JJS: Ending corporate welfare is necessary but not enough, and raising taxes is not necessary at all, not as long as we use fees, dues, and leases to recover the commonwealth. Taxes are not necessary, just “evil”, a holdover from feudalism.

We ought to reduce the underlying cost of the IRS by reforming our tax code and reducing the IRS’ role in domestic programs.

There have been nearly 5,000 changes to the tax code in the past 10 years alone, and in the past 30 years the tax code has tripled in size to more than 2.1 million words.

For next year alone, the IRS has requested nearly half a billion dollars and more than 1,200 new employees to implement the health care law.

This country doesn’t have a revenue problem -- it has a spending problem. We can no longer afford ever-increasing budgets, skyrocketing debt, and higher taxes. Instead, we must simplify the code and get the IRS out of our daily lives.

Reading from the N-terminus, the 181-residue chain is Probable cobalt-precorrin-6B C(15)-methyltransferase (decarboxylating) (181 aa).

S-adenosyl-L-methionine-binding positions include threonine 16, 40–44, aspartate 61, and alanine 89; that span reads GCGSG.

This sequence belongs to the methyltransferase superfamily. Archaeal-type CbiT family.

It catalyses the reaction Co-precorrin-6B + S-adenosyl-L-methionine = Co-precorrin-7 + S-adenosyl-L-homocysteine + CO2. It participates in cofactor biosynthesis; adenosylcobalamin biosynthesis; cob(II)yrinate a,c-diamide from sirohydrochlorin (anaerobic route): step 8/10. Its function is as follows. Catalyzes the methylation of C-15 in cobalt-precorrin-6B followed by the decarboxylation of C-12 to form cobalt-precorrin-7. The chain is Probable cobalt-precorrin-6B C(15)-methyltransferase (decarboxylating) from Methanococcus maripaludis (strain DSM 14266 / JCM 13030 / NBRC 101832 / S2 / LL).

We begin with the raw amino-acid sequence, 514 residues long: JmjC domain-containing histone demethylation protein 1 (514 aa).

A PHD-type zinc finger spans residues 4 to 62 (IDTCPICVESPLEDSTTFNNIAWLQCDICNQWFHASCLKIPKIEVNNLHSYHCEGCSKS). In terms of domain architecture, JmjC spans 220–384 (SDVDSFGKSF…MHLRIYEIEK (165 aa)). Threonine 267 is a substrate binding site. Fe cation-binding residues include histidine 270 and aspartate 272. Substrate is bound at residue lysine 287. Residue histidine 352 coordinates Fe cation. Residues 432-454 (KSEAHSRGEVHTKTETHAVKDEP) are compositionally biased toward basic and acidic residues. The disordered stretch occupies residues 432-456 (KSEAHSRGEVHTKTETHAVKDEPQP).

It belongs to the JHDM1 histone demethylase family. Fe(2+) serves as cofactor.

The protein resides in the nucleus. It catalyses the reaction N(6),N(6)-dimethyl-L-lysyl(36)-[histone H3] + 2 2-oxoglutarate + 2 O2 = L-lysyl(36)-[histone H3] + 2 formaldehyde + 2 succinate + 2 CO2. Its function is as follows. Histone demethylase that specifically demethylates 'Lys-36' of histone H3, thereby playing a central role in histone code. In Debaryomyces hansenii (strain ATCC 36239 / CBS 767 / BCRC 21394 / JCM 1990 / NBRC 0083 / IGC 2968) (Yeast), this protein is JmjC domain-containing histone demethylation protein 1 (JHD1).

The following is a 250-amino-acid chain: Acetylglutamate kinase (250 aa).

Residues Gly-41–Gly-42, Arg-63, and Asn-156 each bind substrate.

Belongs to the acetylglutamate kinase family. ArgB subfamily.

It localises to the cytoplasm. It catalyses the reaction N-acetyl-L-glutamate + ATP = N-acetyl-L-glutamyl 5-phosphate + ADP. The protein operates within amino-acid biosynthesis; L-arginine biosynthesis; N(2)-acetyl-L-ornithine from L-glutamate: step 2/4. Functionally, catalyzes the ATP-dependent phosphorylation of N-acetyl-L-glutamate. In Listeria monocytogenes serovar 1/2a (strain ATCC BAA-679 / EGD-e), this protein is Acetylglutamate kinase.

To see the whole article, click here

JJS: Focusing on taxes obscures the fact that there’s not just the value generated by individuals but also the values generated as an unintended but welcome byproduct of society.

When a real estate investor buys land for $1,000 an acre and sells it five years later for $30,000 an acre, he has not created that wealth. That wealth was created by the community that developed the city surrounding the investor’s land. The community creates the services, and the demand, that increases the value of this land.